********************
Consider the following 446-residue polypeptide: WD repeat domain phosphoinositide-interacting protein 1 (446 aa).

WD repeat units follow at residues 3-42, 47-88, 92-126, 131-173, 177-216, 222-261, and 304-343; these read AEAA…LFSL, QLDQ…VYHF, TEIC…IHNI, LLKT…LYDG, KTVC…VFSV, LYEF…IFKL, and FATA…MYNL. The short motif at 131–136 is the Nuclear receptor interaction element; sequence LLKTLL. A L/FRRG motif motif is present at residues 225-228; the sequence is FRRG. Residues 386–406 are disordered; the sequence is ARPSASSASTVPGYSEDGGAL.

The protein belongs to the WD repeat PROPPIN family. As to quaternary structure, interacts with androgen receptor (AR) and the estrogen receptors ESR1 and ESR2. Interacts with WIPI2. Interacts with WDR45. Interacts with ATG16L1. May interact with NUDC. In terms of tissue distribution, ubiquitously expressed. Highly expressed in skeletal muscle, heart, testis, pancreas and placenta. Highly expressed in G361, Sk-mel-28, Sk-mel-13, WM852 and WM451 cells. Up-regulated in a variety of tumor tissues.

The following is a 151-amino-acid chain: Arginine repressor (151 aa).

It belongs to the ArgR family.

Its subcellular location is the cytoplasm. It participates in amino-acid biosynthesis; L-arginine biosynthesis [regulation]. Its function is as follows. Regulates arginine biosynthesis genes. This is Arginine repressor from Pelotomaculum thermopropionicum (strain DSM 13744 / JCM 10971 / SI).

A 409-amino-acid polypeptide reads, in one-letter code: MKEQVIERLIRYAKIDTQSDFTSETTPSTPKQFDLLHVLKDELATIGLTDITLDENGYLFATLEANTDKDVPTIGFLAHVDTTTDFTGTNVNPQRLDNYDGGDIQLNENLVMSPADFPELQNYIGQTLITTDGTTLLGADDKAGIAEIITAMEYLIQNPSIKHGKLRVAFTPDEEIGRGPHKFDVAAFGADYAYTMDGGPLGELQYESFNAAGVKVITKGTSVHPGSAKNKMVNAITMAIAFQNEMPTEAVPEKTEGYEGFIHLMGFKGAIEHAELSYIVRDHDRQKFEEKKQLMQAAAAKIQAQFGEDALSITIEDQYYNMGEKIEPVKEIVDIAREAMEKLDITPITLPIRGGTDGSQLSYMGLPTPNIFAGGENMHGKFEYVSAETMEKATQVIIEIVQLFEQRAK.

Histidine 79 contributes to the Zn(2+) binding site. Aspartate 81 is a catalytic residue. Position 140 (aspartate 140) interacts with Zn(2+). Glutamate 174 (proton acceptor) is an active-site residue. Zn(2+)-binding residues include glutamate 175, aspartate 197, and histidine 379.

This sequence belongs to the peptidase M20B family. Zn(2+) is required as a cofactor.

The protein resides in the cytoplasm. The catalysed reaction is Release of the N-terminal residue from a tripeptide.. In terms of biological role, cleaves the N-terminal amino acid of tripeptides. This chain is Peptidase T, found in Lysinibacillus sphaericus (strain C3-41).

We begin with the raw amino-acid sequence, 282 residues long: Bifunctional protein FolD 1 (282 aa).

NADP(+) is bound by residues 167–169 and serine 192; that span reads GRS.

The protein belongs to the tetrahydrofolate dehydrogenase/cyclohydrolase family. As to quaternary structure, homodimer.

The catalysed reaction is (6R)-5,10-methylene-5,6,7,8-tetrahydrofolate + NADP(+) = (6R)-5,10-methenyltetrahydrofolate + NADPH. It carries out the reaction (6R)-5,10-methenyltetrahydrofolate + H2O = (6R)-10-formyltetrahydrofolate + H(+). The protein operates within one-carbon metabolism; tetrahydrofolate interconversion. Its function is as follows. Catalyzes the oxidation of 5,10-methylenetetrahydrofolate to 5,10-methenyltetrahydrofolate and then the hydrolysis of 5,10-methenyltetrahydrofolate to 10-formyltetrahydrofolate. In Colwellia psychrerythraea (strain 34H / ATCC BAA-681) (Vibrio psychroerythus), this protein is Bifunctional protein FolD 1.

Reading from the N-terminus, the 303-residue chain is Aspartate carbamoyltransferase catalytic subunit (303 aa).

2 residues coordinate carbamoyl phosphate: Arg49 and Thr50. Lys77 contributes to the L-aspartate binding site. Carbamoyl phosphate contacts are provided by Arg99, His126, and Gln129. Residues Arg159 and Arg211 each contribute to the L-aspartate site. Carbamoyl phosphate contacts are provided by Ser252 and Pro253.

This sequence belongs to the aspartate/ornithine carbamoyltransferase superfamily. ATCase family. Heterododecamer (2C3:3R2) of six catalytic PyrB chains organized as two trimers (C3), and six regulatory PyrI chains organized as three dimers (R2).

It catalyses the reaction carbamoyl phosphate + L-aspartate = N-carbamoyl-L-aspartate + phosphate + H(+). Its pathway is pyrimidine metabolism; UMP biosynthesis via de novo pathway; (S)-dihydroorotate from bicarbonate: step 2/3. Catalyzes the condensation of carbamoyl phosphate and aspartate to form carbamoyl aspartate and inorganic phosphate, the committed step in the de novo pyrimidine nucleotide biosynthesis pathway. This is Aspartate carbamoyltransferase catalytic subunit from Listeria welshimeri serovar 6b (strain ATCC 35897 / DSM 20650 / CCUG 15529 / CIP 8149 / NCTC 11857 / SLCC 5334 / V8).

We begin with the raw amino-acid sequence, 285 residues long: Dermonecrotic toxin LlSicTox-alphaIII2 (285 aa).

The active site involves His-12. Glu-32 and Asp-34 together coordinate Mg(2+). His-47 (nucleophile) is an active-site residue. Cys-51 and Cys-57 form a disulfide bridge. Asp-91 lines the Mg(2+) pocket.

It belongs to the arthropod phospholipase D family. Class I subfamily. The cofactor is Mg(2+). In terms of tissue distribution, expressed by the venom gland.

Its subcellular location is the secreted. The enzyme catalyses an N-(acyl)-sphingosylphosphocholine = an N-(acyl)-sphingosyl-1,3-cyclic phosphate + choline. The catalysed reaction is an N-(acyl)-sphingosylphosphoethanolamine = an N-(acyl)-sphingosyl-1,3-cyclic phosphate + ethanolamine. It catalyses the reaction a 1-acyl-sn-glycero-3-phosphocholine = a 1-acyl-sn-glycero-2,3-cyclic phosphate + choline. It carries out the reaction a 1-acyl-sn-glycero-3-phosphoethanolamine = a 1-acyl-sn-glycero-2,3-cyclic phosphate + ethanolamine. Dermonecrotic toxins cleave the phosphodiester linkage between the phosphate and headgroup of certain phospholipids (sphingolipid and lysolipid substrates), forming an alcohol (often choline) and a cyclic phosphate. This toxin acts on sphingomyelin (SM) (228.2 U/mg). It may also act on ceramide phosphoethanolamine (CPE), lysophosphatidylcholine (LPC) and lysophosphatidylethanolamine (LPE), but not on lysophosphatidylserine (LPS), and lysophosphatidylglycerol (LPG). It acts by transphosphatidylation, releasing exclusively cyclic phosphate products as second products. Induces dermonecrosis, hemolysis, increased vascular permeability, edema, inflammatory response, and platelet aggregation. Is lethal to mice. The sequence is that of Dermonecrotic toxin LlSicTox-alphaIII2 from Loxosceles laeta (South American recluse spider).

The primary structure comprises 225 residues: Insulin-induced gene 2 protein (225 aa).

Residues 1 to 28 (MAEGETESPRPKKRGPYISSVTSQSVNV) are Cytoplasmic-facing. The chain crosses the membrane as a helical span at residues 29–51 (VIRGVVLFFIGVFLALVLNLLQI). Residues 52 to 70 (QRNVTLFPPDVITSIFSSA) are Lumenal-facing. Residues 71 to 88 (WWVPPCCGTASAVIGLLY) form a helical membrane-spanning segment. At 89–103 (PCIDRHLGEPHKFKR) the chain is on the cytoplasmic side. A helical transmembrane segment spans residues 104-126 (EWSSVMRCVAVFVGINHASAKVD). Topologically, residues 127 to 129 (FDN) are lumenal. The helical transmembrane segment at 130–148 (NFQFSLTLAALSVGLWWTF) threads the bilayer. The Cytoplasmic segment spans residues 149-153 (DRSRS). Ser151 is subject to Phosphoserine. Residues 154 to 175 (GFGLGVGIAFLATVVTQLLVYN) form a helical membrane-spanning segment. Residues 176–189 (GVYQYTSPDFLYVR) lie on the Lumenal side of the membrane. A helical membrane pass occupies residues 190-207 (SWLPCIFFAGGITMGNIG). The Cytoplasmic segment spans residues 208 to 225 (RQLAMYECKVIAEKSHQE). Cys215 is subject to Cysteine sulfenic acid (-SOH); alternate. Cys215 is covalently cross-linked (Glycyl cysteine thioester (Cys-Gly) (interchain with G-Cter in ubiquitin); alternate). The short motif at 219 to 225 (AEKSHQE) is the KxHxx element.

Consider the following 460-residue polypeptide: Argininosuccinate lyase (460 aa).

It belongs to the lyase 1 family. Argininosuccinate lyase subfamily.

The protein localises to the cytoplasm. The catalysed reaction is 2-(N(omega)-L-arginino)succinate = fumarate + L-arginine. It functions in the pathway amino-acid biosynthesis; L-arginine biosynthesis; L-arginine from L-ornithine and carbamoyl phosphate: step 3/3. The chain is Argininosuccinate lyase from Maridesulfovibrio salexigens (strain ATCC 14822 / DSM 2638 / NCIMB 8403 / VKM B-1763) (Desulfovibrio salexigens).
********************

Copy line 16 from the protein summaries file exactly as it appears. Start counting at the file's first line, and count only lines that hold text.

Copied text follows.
2 residues coordinate carbamoyl phosphate: Arg49 and Thr50. Lys77 contributes to the L-aspartate binding site. Carbamoyl phosphate contacts are provided by Arg99, His126, and Gln129. Residues Arg159 and Arg211 each contribute to the L-aspartate site. Carbamoyl phosphate contacts are provided by Ser252 and Pro253.